Many interviewers start by asking you questions about your resume, so go through that and prepare a summary of each employment experience. The goal is to have the information in the forefront of your memory, so you can recall it without too much nervous stammering. Focus on preparation, rather than memorization.
DO dress appropriately for the interview
Unless you know that you’re interviewing at a very informal workplace, it’s best to dress in a conservative, professional outfit. Erring on the side of formal is recommended. No one will fault you for being the most formally dressed in the room, but it will definitely be awkward if you’re underdressed. Being underdressed signals that you don’t understand the atmosphere of the workplace and is a subtle sign that you haven’t prepared enough for the interview.
If you’ve bought new clothes for the occasion, make sure to wash and wear them at least once before the interview day, so you know they’re comfortable. If you’re nervous, lay out your clothes the night before, so everything is ready to go.
DON’T give up on job hunting after a successful interview
One of the hardest things you’ll have to do is go back to the job hunt after a successful interview. It often takes days or even weeks for companies to get back to applicants and that’s a lot of time to waste.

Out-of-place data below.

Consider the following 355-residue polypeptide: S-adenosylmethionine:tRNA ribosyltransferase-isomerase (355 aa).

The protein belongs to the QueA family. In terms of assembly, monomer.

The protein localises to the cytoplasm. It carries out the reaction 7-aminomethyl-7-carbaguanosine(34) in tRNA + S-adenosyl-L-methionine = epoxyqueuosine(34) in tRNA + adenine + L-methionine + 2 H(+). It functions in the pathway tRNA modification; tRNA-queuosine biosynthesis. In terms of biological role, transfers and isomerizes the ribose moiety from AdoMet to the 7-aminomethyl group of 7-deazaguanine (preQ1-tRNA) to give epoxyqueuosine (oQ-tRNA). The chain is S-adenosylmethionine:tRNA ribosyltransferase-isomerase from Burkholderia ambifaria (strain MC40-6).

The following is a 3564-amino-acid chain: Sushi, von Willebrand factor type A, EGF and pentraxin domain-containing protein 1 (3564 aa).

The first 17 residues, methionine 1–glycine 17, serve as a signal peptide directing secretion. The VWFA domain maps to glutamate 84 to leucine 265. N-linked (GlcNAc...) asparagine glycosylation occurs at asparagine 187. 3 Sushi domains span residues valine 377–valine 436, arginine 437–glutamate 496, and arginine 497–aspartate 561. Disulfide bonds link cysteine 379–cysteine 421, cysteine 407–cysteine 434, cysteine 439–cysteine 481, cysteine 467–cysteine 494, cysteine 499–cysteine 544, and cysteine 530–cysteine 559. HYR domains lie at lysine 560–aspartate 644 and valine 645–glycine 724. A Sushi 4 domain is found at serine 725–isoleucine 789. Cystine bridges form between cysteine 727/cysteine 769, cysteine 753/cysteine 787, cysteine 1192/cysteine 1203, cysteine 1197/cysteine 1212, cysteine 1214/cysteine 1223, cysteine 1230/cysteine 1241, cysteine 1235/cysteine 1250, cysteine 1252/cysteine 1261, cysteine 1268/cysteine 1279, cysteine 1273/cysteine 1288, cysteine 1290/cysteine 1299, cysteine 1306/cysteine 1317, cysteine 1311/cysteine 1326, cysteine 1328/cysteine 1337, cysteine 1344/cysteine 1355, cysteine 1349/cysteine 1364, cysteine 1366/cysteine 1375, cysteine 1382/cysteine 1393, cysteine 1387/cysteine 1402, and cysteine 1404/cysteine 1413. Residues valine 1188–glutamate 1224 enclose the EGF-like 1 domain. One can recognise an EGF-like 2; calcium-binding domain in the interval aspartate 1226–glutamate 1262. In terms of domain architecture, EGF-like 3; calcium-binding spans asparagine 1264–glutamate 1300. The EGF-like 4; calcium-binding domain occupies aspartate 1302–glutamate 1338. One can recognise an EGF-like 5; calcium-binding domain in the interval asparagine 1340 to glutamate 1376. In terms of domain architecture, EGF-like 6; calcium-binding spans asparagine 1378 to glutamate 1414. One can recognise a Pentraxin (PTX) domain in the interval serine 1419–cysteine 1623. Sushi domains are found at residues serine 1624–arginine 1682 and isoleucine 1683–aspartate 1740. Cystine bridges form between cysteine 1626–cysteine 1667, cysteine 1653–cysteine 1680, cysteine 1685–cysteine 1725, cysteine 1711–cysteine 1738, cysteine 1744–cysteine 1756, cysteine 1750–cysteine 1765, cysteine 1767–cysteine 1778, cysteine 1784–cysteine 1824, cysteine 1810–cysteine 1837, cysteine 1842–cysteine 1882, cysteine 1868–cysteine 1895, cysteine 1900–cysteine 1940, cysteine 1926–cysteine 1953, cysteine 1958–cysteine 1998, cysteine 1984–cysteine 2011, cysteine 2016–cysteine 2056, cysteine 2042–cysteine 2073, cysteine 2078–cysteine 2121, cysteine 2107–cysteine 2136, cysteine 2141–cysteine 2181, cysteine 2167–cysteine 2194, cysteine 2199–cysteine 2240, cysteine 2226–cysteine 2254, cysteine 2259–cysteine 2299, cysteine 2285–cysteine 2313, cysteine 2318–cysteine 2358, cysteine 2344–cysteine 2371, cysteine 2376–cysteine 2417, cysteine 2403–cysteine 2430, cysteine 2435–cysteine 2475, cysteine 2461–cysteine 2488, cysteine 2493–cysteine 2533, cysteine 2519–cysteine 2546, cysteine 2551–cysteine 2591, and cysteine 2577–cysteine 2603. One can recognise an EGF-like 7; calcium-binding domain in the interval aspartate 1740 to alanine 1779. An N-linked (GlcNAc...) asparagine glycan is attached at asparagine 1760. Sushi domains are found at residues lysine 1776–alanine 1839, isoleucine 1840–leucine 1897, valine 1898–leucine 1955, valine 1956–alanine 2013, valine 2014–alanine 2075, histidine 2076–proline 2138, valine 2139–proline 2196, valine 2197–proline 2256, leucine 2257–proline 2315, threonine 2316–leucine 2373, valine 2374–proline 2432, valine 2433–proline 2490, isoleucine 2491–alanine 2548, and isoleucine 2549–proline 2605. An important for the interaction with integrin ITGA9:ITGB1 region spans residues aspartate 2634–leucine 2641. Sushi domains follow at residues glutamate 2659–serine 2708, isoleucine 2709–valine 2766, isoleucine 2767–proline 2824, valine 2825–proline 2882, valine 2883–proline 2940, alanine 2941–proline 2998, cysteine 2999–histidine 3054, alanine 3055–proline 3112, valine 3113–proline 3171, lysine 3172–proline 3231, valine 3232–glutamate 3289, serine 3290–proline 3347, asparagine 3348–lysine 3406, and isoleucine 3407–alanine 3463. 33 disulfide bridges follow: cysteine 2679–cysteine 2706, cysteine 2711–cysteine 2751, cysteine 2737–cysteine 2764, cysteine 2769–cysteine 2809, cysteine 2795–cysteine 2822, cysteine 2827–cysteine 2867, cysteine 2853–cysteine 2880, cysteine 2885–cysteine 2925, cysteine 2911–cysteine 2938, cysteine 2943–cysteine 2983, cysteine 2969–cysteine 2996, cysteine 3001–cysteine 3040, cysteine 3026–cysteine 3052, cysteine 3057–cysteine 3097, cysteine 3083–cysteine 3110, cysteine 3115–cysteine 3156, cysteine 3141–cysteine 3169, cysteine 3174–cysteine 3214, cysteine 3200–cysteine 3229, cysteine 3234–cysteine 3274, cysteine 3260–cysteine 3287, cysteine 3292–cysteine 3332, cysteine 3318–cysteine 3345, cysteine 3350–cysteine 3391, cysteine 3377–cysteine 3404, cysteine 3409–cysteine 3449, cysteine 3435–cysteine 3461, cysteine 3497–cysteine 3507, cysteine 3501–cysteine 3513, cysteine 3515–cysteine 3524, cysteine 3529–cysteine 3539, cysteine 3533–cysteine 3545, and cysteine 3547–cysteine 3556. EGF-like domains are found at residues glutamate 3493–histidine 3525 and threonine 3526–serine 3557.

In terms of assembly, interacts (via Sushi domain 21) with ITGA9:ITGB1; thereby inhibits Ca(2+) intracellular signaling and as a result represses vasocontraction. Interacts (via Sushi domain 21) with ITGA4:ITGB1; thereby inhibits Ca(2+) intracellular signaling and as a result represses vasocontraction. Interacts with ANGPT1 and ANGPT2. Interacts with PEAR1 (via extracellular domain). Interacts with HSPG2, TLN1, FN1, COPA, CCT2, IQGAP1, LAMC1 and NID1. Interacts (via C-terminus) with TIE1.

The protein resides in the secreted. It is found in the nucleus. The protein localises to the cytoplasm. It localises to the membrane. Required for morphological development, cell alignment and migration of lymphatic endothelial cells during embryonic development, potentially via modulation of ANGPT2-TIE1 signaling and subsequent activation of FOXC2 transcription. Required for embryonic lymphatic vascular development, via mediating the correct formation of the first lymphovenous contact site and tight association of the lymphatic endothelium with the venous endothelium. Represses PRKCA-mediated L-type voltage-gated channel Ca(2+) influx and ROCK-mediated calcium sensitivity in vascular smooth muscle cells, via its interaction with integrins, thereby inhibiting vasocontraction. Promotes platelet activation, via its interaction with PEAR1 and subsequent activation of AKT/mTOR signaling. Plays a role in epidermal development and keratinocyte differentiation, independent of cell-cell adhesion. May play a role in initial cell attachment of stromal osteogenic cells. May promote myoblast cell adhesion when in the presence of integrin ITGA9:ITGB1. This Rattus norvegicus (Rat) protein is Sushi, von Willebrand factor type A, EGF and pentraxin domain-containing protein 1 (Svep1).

Even if you’re sure you nailed your interview and everything seems promising, there are a lot of steps between a successful interview and your first day of work. Use that motivation and positive energy to fuel your job hunt and don’t stop looking until you’ve signed a contract.
Job hunting can be intimidating, but just remember that a job doesn’t define who you are.
If you’ve just left school and can’t seem to find a job, don’t get caught up in feeling sorry for yourself. Get out there and use these tips to refine your job search, making sure to focus your energy on building a killer resume and thoughtful, targeted cover letters before you start the application process.
While you’re on the hunt, make sure to build in time for self-care. Applying for jobs can be tiring and you won’t succeed if you’re burned out and exhausted. With these helpful tips, you’ll have a great job in no time!